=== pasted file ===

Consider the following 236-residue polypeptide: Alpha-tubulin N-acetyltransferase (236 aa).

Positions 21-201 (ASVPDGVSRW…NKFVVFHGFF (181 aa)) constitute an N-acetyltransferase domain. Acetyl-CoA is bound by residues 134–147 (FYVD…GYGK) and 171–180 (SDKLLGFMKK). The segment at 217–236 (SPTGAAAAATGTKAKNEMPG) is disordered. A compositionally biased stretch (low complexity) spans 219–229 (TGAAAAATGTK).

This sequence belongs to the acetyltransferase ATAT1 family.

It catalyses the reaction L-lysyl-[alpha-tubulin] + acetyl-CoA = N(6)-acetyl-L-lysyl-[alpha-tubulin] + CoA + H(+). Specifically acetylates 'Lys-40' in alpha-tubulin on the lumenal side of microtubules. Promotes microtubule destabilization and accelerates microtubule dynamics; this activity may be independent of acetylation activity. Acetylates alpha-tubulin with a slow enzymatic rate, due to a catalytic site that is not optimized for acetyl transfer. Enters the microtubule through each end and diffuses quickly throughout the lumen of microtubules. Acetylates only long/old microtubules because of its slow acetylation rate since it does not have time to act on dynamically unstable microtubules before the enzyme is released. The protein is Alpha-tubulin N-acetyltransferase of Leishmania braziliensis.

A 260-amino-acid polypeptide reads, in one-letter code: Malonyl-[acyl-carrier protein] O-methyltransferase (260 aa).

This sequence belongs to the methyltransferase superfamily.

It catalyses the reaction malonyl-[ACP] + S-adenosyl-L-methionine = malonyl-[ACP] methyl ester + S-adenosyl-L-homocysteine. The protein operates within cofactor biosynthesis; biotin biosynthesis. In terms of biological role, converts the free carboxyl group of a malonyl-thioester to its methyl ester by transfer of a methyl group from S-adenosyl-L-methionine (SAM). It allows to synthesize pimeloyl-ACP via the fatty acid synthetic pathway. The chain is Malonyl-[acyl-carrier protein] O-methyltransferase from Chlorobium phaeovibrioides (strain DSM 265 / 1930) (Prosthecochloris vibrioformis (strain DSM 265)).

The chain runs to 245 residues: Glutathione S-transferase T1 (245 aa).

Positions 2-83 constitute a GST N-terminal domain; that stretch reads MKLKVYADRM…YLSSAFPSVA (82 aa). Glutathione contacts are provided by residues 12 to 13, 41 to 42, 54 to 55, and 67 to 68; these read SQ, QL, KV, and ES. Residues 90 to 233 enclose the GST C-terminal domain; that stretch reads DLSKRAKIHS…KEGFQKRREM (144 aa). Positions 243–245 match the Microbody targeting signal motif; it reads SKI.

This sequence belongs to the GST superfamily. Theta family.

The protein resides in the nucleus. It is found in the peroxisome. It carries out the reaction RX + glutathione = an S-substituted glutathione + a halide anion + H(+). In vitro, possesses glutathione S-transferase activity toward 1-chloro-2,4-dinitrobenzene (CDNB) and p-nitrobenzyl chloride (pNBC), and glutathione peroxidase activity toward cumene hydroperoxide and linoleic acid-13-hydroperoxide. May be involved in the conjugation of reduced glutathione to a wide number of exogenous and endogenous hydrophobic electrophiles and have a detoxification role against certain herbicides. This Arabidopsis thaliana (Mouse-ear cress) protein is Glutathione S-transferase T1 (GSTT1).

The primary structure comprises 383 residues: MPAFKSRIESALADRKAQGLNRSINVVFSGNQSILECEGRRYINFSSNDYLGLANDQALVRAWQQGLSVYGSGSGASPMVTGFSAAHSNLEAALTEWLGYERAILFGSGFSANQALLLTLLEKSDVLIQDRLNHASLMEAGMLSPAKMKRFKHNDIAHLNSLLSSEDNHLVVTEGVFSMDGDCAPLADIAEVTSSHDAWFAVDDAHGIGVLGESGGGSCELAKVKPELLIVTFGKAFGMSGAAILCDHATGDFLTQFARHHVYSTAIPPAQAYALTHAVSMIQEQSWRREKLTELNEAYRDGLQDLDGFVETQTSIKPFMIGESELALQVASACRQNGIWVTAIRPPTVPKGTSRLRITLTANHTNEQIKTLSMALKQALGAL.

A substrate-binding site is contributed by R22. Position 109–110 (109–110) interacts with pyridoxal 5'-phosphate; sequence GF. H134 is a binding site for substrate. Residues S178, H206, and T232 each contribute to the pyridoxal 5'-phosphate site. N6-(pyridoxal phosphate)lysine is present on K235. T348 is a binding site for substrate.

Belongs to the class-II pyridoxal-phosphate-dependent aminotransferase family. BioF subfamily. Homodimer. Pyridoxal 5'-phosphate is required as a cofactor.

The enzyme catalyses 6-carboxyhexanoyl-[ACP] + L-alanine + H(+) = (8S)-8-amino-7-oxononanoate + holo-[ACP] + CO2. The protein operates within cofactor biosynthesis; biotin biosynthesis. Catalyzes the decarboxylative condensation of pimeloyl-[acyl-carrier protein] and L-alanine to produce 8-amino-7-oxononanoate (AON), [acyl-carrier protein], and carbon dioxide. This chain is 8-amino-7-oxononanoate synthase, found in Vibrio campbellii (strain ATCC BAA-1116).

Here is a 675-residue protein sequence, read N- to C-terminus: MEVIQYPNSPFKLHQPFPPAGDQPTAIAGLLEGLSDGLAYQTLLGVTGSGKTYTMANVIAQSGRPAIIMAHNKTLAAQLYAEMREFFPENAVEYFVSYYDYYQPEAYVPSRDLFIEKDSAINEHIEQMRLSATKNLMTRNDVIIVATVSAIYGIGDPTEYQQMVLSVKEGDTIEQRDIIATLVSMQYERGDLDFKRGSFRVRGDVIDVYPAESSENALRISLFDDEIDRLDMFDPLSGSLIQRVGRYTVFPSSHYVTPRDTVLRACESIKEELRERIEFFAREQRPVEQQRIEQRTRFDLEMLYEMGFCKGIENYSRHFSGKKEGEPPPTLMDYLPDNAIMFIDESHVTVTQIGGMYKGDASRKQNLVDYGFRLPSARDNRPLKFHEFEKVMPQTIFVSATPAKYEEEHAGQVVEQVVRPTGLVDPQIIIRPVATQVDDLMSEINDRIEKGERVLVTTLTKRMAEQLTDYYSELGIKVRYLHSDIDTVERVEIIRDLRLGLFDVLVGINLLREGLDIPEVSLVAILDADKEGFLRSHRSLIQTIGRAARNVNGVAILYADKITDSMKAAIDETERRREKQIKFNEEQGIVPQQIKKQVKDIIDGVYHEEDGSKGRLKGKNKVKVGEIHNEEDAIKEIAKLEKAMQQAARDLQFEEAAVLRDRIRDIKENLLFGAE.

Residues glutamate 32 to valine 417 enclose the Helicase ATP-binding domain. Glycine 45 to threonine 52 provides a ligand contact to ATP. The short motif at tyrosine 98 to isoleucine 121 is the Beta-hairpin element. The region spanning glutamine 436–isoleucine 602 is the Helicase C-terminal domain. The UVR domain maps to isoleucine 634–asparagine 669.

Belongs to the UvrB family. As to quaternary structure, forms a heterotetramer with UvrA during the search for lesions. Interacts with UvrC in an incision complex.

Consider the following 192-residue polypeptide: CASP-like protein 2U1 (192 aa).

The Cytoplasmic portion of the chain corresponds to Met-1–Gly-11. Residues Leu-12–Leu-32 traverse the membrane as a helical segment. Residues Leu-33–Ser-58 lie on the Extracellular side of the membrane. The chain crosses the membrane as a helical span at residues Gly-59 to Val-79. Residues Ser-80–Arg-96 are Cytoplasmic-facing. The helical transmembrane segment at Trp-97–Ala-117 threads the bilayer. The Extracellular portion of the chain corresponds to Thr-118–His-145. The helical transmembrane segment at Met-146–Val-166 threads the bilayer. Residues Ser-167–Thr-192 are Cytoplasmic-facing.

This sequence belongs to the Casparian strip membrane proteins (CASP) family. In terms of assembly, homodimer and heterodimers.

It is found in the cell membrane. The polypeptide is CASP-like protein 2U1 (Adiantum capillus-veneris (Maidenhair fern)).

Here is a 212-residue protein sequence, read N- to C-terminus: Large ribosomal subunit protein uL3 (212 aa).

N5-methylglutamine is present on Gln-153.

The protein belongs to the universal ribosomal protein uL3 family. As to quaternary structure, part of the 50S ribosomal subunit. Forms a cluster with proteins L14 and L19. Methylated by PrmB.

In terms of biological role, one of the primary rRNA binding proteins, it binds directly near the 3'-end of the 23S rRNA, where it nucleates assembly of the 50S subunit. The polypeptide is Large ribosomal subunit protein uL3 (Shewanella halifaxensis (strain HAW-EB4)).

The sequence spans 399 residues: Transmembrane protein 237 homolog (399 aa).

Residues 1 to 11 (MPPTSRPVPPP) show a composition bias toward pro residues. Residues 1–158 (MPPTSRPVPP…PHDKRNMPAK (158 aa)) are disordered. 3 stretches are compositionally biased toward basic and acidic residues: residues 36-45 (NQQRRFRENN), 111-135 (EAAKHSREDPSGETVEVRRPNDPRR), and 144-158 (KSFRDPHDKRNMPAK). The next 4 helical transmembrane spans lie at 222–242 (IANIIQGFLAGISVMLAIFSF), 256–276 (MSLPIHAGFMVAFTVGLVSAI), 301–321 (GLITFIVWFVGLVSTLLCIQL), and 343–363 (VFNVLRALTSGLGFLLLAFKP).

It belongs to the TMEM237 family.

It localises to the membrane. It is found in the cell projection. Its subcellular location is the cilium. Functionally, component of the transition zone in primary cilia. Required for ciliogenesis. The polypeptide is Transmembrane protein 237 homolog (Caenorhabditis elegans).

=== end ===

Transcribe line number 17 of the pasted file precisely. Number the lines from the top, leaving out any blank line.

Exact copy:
Residues glutamate 32 to valine 417 enclose the Helicase ATP-binding domain. Glycine 45 to threonine 52 provides a ligand contact to ATP. The short motif at tyrosine 98 to isoleucine 121 is the Beta-hairpin element. The region spanning glutamine 436–isoleucine 602 is the Helicase C-terminal domain. The UVR domain maps to isoleucine 634–asparagine 669.